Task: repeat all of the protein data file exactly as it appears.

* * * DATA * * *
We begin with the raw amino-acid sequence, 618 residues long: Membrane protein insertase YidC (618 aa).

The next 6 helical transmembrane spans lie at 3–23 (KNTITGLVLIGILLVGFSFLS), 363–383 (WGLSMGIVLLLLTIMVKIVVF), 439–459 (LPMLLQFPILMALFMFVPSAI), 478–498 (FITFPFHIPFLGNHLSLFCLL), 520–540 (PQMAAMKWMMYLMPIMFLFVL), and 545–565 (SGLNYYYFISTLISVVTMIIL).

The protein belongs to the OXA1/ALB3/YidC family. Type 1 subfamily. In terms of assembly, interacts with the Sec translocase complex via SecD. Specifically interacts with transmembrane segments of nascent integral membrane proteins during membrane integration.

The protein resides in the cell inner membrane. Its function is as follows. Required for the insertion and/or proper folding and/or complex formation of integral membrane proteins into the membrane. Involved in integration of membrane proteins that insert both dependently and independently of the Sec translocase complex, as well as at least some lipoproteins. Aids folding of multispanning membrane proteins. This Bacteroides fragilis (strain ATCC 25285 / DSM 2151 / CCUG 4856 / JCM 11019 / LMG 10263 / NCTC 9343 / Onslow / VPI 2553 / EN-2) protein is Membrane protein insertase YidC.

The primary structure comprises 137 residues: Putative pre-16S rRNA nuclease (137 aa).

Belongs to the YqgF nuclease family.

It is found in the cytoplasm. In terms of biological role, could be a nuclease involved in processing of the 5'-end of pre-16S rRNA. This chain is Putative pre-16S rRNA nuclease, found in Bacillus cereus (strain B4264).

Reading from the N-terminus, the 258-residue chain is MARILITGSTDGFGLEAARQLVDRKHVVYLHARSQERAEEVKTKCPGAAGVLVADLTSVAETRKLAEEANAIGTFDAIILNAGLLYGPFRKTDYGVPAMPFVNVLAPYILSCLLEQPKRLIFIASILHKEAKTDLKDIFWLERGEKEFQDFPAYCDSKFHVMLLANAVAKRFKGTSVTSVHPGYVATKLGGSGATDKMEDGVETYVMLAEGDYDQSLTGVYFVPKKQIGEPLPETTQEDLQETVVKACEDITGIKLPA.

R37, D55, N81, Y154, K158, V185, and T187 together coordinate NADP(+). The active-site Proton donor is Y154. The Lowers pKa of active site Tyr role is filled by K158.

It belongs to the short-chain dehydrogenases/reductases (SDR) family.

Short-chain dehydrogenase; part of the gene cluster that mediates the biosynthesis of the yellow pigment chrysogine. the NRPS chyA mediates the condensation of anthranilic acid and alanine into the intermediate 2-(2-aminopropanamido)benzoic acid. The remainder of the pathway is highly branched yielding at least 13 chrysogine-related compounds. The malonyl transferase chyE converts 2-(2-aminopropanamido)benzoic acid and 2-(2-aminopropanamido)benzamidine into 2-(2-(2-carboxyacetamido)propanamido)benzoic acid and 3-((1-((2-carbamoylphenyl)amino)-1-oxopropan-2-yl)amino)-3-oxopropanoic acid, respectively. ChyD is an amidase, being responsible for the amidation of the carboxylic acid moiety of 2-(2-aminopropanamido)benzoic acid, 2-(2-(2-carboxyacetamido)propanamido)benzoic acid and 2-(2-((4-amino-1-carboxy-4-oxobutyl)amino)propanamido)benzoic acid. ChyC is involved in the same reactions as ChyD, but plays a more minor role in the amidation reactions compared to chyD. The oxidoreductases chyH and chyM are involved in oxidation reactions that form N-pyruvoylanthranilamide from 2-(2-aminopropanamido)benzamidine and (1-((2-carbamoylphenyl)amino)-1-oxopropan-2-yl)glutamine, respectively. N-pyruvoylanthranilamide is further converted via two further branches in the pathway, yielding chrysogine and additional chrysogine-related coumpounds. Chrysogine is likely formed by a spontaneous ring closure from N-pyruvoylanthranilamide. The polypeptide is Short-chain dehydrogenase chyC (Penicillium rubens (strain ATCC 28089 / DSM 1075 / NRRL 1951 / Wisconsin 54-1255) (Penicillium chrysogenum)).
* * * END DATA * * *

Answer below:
We begin with the raw amino-acid sequence, 618 residues long: Membrane protein insertase YidC (618 aa).

The next 6 helical transmembrane spans lie at 3–23 (KNTITGLVLIGILLVGFSFLS), 363–383 (WGLSMGIVLLLLTIMVKIVVF), 439–459 (LPMLLQFPILMALFMFVPSAI), 478–498 (FITFPFHIPFLGNHLSLFCLL), 520–540 (PQMAAMKWMMYLMPIMFLFVL), and 545–565 (SGLNYYYFISTLISVVTMIIL).

The protein belongs to the OXA1/ALB3/YidC family. Type 1 subfamily. In terms of assembly, interacts with the Sec translocase complex via SecD. Specifically interacts with transmembrane segments of nascent integral membrane proteins during membrane integration.

The protein resides in the cell inner membrane. Its function is as follows. Required for the insertion and/or proper folding and/or complex formation of integral membrane proteins into the membrane. Involved in integration of membrane proteins that insert both dependently and independently of the Sec translocase complex, as well as at least some lipoproteins. Aids folding of multispanning membrane proteins. This Bacteroides fragilis (strain ATCC 25285 / DSM 2151 / CCUG 4856 / JCM 11019 / LMG 10263 / NCTC 9343 / Onslow / VPI 2553 / EN-2) protein is Membrane protein insertase YidC.

The primary structure comprises 137 residues: Putative pre-16S rRNA nuclease (137 aa).

Belongs to the YqgF nuclease family.

It is found in the cytoplasm. In terms of biological role, could be a nuclease involved in processing of the 5'-end of pre-16S rRNA. This chain is Putative pre-16S rRNA nuclease, found in Bacillus cereus (strain B4264).

Reading from the N-terminus, the 258-residue chain is MARILITGSTDGFGLEAARQLVDRKHVVYLHARSQERAEEVKTKCPGAAGVLVADLTSVAETRKLAEEANAIGTFDAIILNAGLLYGPFRKTDYGVPAMPFVNVLAPYILSCLLEQPKRLIFIASILHKEAKTDLKDIFWLERGEKEFQDFPAYCDSKFHVMLLANAVAKRFKGTSVTSVHPGYVATKLGGSGATDKMEDGVETYVMLAEGDYDQSLTGVYFVPKKQIGEPLPETTQEDLQETVVKACEDITGIKLPA.

R37, D55, N81, Y154, K158, V185, and T187 together coordinate NADP(+). The active-site Proton donor is Y154. The Lowers pKa of active site Tyr role is filled by K158.

It belongs to the short-chain dehydrogenases/reductases (SDR) family.

Short-chain dehydrogenase; part of the gene cluster that mediates the biosynthesis of the yellow pigment chrysogine. the NRPS chyA mediates the condensation of anthranilic acid and alanine into the intermediate 2-(2-aminopropanamido)benzoic acid. The remainder of the pathway is highly branched yielding at least 13 chrysogine-related compounds. The malonyl transferase chyE converts 2-(2-aminopropanamido)benzoic acid and 2-(2-aminopropanamido)benzamidine into 2-(2-(2-carboxyacetamido)propanamido)benzoic acid and 3-((1-((2-carbamoylphenyl)amino)-1-oxopropan-2-yl)amino)-3-oxopropanoic acid, respectively. ChyD is an amidase, being responsible for the amidation of the carboxylic acid moiety of 2-(2-aminopropanamido)benzoic acid, 2-(2-(2-carboxyacetamido)propanamido)benzoic acid and 2-(2-((4-amino-1-carboxy-4-oxobutyl)amino)propanamido)benzoic acid. ChyC is involved in the same reactions as ChyD, but plays a more minor role in the amidation reactions compared to chyD. The oxidoreductases chyH and chyM are involved in oxidation reactions that form N-pyruvoylanthranilamide from 2-(2-aminopropanamido)benzamidine and (1-((2-carbamoylphenyl)amino)-1-oxopropan-2-yl)glutamine, respectively. N-pyruvoylanthranilamide is further converted via two further branches in the pathway, yielding chrysogine and additional chrysogine-related coumpounds. Chrysogine is likely formed by a spontaneous ring closure from N-pyruvoylanthranilamide. The polypeptide is Short-chain dehydrogenase chyC (Penicillium rubens (strain ATCC 28089 / DSM 1075 / NRRL 1951 / Wisconsin 54-1255) (Penicillium chrysogenum)).